Time October 5, 2011 at 6:18 pm

ultimately there is no easy answer to the whole problem of global warming. Simply put, there are way too many people now living on this planet, and if we are really going to tackle this huge problem then we need to start right at the root of the problem i.e. introduce more birth control and restrictions on the number of kids that families have. Maybe in 50 to 60 years time then we may start to see a slight reduction in the level of greenhouse gases, due to less people putting less pressure on the environment. But im afraid its all going to take a long long time.

Comment from vince delmonte download
Time October 7, 2011 at 8:10 am

In my opinion, deciding which method of travel to use isn’t always straightforward, if we want to be as ‘green’ as possible.

For example, where i live, in London, Uk, the city has been literally inundated with ‘rickshaws’ over the last ten years or so, trying to take a piece of the lucrative taxi trade’s customers. Whilst they promote themselves as being ‘green’, the reality is that they go so slowly through the narrow streets of London that they actually CAUSE so much traffic congestion and pollution. Unfortunately the powers-that-be i.e. the local council, spend zero time actually ‘on the ground’ to observe this phenomenon, so the activity just carries on regardless.

It is believed by many that the presence of rickshaws is the root cause therefore of much of the current pollution in the city.

To keep traffic flow moving, in my opinion, public transport should be encouraged as much as possible. However, the use of non-polluting SLOW modes of transport, such as in places like London, only serves to make the pollution levels worse, for reasons i have just outlined.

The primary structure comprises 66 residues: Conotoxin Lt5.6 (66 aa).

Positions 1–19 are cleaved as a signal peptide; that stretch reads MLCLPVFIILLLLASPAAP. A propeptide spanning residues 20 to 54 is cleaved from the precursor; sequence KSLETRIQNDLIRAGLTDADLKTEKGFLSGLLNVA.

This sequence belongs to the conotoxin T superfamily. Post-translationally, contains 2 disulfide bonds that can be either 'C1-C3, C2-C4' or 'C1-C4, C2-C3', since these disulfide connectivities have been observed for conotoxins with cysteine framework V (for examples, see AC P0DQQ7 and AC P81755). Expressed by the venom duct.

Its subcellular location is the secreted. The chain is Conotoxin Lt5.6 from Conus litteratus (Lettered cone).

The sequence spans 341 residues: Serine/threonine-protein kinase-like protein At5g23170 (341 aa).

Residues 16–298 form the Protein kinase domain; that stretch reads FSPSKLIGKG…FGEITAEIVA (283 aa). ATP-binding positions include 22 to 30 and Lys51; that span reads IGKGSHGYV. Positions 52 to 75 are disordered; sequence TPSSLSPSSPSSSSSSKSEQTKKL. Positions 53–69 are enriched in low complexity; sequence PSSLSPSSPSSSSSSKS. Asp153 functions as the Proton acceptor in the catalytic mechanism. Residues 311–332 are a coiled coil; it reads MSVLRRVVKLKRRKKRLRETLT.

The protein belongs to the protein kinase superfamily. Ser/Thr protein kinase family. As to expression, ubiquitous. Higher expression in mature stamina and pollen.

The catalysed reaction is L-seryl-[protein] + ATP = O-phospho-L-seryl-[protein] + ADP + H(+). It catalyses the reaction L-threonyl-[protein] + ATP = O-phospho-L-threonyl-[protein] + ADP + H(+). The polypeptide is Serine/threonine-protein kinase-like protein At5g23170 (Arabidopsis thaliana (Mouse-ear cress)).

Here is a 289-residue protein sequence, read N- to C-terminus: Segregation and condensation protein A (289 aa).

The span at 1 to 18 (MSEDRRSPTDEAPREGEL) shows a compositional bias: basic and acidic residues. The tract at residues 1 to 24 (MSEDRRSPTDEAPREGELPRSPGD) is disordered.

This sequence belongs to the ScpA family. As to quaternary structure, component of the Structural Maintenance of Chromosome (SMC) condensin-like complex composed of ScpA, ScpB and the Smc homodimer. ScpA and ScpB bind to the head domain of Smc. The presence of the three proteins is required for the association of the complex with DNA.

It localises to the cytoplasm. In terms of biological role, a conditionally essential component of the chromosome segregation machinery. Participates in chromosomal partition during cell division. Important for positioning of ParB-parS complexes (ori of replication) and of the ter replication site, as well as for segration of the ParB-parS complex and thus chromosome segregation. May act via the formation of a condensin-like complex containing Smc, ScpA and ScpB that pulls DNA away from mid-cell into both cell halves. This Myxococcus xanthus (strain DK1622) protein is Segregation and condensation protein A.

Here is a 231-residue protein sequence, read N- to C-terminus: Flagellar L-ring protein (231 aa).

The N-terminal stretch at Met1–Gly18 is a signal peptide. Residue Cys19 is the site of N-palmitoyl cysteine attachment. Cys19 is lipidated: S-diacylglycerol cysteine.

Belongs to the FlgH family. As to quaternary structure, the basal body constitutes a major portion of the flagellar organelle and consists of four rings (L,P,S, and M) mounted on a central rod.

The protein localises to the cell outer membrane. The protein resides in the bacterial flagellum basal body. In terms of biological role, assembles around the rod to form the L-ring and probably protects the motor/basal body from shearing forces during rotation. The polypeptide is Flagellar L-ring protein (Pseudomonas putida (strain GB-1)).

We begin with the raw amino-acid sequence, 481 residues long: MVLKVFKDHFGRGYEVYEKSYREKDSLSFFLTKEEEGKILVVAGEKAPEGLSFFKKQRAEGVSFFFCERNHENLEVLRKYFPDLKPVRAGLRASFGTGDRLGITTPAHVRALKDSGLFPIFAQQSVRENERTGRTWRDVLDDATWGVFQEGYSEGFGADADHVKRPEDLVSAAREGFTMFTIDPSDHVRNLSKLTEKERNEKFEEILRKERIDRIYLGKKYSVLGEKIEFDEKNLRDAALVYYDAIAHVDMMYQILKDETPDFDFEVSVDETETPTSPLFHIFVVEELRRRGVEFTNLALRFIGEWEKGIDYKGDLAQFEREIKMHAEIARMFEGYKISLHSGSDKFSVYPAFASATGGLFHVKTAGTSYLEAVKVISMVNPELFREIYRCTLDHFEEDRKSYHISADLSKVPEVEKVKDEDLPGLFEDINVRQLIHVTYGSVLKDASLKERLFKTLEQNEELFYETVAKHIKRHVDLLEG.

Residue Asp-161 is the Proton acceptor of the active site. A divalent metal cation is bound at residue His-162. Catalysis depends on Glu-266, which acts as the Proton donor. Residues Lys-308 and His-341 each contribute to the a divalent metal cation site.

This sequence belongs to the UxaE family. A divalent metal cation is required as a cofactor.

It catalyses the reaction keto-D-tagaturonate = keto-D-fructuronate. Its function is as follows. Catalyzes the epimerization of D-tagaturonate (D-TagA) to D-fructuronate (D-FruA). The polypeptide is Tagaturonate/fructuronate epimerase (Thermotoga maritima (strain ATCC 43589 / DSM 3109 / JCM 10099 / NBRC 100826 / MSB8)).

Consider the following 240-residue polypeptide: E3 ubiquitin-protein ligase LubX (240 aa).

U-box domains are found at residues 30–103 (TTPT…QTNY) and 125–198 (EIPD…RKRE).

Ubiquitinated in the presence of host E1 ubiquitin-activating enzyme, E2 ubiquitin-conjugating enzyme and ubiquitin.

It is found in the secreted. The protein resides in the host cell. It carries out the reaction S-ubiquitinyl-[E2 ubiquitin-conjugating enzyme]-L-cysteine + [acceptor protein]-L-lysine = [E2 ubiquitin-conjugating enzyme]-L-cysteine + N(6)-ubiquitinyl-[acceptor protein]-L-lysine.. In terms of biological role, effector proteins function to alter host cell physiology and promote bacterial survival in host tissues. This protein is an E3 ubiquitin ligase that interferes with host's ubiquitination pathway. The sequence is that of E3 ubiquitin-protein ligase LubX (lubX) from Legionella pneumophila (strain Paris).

Just my opinion of course!

Comment from mobile movies
Time December 5, 2011 at 5:11 am

Great blog really amazing

Comment from mobile movies
Time December 5, 2011 at 5:13 am

That generally people do not want to spend on gas and the hassle of driving through rush hour if there is an effective means of public transport and highways. The idea is to improve public transport along with the make all towns and cities more green.

Comment from Miranda
Time February 1, 2012 at 10:21 am

I think relaying many of the tasks that currently require travelling to the office or elsewhere on Internet based systems will decrease time, money and efforts spent on travelling and of course pollution. Of course, there are things that need travelling (manufacturing, surgeries, repairs, etc), however, creating opportunities for employees to live not far from their work could be a way out.